Friday, January 29, 2010

Really? Is that the best you can do?

Perhaps the title should more appropriately be "Is this really what you think we want to hear?" but I am afraid the answer might actually be yes.

So, I was watching the state of the Union address, and hoping that something new or productive would be said. I'm not going to get into specific political ideas here, because that involves politicians actually making concrete statements, and the purpose of this post is to address the lack thereof. Whatever your political views, I think we can all agree that we want our politicians to at least have the balls to clearly state what they think our nation's problems are, and what they think will be good ways of dealing with those problems. Then even if we disagree with those ideas, at least we have a clear viewpoint with which to argue, and we also have the opportunity (and for some people, the motivation!) to formulate our own ideas of what we think would be better. If our elected leaders are so afraid of saying anything that might find disagreement from voters and potentially cost them re-election that they only spew out an endless stream of platitudes that no one in their right mind would actually disagree with, then they are essentially NOT SAYING ANYTHING. I am not criticizing the president's speech in this respect anywhere nearly as much as the rebuttal speech of the Republicans. Of course we want our economy to improve. Of course we want a health care system that does not sacrifice the quality of medical practice. Of course we want our people in the armed forces to be treated with respect and support. Is this really how little you think of us? Maybe in some cases you're right, but I would like to believe that most people listening to these speeches can recognize when they are being spoon-fed a bunch of trite, empty words designed to waste our time by trying to convince us that we've actually just heard something meaningful. People already know everything you're saying. No one is arguing that our economy is fine. They want to know what you want to DO about it. If you disagree with something Obama says, fine, but you are not saying anything useful to anyone unless you propose some kind of alternative. I don't see how you can honestly say that you think someone's ideas are wrong or not the best way if you can't present something you think is better. Are you afraid that voters will not like your idea, or that another politician will come up with something better? Good! Isn't your priority supposed to be the welfare of your constituents? Then shouldn't you be happy if anyone comes up with a good idea that might help them? And if you still think your idea will help them more, you can give some concrete reasons why. Otherwise, I have to suspect that your motives are more for selfish gains than for wanting to find the best solution and implement it as quickly as possible. Is it too much to ask that you put aside your personal interests for once, forget about which party should be on which side of an issue, and look at the problems objectively? If you could do that, it would restore a lot of the seriously wavering faith that many Americans have in their own political system. Can we pleeeease just see an honest, open discussion in Washington that consists of solid, clearly-stated viewpoints? This post is equally aimed not only at speeches but at the legislative process in general. Both parties.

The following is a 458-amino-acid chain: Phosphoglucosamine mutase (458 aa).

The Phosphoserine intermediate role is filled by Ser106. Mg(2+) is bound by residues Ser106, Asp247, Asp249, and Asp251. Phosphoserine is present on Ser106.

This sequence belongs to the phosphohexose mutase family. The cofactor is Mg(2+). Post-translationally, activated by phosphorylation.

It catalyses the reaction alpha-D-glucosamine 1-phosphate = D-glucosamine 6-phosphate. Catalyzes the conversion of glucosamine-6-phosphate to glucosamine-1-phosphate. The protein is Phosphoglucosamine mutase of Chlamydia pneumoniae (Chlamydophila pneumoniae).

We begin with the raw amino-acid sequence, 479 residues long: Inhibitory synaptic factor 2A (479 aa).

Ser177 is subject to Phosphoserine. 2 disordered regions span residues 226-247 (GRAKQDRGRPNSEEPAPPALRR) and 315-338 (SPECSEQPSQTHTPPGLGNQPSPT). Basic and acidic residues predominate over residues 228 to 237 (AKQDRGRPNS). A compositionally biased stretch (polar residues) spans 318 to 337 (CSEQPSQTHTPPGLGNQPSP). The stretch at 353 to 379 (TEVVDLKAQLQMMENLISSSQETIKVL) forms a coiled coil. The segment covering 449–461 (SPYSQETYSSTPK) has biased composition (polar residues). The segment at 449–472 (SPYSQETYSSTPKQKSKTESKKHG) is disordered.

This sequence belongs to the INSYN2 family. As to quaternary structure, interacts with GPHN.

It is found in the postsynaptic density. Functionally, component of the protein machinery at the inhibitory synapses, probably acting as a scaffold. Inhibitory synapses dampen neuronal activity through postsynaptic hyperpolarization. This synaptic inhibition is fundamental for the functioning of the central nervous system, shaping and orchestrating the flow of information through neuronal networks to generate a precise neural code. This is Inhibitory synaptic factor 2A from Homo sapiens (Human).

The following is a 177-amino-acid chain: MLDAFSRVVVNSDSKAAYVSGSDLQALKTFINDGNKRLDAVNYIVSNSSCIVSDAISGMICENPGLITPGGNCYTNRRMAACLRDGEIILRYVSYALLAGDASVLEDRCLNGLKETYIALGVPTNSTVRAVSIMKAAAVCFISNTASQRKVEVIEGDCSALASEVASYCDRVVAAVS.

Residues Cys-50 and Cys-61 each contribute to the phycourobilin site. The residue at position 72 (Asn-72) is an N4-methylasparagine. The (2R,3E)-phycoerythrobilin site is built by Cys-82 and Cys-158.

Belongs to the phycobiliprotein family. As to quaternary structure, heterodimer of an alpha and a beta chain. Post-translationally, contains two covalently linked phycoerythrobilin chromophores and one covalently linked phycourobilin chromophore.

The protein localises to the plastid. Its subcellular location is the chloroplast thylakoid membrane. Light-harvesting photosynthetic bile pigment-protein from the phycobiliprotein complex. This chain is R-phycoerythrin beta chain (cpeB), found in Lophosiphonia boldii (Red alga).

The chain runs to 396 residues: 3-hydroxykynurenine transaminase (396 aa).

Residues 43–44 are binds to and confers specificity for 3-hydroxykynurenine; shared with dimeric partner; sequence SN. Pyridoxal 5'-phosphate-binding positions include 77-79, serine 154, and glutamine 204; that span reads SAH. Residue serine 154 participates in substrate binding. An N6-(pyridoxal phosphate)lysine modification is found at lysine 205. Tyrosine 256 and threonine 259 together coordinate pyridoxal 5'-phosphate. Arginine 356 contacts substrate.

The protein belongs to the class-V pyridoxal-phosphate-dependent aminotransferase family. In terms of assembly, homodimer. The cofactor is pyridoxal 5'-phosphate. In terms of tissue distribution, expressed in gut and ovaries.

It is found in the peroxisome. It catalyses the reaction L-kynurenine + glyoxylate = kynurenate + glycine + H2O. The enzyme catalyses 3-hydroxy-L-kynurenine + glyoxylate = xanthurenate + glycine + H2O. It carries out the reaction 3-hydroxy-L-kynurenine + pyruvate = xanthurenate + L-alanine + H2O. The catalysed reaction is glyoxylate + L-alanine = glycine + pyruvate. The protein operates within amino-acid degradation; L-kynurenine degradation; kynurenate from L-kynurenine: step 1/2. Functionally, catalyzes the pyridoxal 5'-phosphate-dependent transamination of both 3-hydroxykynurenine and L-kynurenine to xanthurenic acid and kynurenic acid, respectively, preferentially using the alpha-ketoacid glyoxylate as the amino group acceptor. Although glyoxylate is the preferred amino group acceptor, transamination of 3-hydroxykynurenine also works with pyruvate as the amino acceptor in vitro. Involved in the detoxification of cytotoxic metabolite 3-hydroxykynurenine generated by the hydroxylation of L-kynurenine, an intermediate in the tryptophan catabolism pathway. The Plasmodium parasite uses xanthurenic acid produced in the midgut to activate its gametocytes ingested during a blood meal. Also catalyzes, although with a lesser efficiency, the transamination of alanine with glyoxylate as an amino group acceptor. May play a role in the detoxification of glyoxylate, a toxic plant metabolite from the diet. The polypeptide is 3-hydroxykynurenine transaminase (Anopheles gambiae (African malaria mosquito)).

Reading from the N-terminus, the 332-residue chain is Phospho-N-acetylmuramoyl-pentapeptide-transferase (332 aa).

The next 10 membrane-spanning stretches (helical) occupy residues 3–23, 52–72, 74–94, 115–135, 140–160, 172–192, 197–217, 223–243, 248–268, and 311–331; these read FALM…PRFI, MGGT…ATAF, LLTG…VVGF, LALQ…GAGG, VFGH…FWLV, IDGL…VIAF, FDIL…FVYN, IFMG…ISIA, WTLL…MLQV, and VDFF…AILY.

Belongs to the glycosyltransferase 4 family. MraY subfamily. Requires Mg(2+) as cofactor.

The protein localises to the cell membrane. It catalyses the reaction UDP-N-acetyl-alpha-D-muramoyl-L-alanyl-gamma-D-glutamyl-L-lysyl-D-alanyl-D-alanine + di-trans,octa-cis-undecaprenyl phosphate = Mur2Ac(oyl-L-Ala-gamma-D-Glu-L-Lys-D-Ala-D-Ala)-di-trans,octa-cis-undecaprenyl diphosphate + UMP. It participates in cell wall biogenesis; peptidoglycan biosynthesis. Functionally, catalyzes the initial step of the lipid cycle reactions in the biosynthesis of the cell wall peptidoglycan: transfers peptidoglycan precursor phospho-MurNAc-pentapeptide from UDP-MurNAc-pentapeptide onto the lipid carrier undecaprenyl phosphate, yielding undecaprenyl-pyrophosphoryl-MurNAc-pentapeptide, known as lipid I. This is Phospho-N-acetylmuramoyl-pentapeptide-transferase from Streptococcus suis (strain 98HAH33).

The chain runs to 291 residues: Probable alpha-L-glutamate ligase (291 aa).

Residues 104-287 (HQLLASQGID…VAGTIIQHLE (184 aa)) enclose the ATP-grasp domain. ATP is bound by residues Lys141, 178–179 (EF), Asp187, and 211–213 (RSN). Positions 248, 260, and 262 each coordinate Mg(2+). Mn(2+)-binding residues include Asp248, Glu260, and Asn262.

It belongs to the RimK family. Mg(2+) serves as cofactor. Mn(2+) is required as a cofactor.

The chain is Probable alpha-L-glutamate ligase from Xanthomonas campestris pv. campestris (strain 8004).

Do you, actually disagree with Obama's plans? Do you have a better idea that you can logically back up? Or are you just trying to hold to your party's traditional views and hoping to maintain your die-hard loyalty votes?

Whatever your honest answer to these questions is fine. You are entitled to it. But we as voters deserve to know which is the case. And if you never actually say anything, we can't tell the difference.

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